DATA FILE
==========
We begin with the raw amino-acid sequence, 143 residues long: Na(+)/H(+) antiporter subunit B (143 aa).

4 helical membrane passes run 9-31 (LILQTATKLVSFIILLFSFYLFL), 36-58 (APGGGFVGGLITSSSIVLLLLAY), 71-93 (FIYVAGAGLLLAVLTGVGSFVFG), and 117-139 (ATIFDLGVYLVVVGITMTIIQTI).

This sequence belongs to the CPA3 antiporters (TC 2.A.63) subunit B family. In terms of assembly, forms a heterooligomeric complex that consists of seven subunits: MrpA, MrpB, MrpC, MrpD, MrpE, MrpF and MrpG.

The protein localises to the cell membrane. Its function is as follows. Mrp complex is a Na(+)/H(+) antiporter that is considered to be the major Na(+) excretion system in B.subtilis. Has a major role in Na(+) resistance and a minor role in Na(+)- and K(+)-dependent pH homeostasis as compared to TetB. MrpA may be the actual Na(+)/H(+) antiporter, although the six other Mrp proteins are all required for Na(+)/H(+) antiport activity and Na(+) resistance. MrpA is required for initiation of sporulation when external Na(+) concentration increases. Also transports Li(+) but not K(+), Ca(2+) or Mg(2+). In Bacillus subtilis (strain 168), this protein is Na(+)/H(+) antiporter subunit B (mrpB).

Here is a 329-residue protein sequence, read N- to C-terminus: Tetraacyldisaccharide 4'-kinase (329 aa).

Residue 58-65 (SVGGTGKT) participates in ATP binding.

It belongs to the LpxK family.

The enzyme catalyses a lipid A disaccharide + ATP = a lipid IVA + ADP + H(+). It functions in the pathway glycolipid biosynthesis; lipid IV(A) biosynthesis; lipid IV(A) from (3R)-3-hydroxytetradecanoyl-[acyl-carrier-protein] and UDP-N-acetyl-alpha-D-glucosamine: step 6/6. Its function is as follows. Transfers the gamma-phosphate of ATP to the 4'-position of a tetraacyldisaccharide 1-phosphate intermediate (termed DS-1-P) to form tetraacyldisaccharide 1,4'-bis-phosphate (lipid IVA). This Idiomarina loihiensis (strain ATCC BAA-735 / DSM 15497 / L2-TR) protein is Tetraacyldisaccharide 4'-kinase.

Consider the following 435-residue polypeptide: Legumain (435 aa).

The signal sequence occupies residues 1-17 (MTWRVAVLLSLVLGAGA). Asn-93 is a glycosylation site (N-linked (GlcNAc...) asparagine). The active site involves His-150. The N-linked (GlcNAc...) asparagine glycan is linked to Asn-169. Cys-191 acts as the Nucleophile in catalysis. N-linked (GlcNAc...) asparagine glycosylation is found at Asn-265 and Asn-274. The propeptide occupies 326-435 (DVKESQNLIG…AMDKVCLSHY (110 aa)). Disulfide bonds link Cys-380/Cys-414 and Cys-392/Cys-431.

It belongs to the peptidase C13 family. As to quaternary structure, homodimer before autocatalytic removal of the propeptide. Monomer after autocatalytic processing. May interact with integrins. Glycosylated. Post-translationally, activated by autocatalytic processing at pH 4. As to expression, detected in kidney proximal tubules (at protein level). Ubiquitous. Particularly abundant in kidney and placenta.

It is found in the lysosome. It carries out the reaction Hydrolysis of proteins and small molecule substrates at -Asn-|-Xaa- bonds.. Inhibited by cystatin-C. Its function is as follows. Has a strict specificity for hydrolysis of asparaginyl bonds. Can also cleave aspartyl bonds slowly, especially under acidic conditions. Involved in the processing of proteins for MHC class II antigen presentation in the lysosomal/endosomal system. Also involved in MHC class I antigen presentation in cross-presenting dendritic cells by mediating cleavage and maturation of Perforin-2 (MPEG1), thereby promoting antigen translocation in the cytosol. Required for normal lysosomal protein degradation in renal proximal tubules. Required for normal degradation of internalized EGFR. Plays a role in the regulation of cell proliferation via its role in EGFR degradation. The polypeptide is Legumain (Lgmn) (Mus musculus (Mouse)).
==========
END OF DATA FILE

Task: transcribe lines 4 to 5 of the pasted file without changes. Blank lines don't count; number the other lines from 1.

The protein localises to the cell membrane. Its function is as follows. Mrp complex is a Na(+)/H(+) antiporter that is considered to be the major Na(+) excretion system in B.subtilis. Has a major role in Na(+) resistance and a minor role in Na(+)- and K(+)-dependent pH homeostasis as compared to TetB. MrpA may be the actual Na(+)/H(+) antiporter, although the six other Mrp proteins are all required for Na(+)/H(+) antiport activity and Na(+) resistance. MrpA is required for initiation of sporulation when external Na(+) concentration increases. Also transports Li(+) but not K(+), Ca(2+) or Mg(2+). In Bacillus subtilis (strain 168), this protein is Na(+)/H(+) antiporter subunit B (mrpB).

Here is a 329-residue protein sequence, read N- to C-terminus: Tetraacyldisaccharide 4'-kinase (329 aa).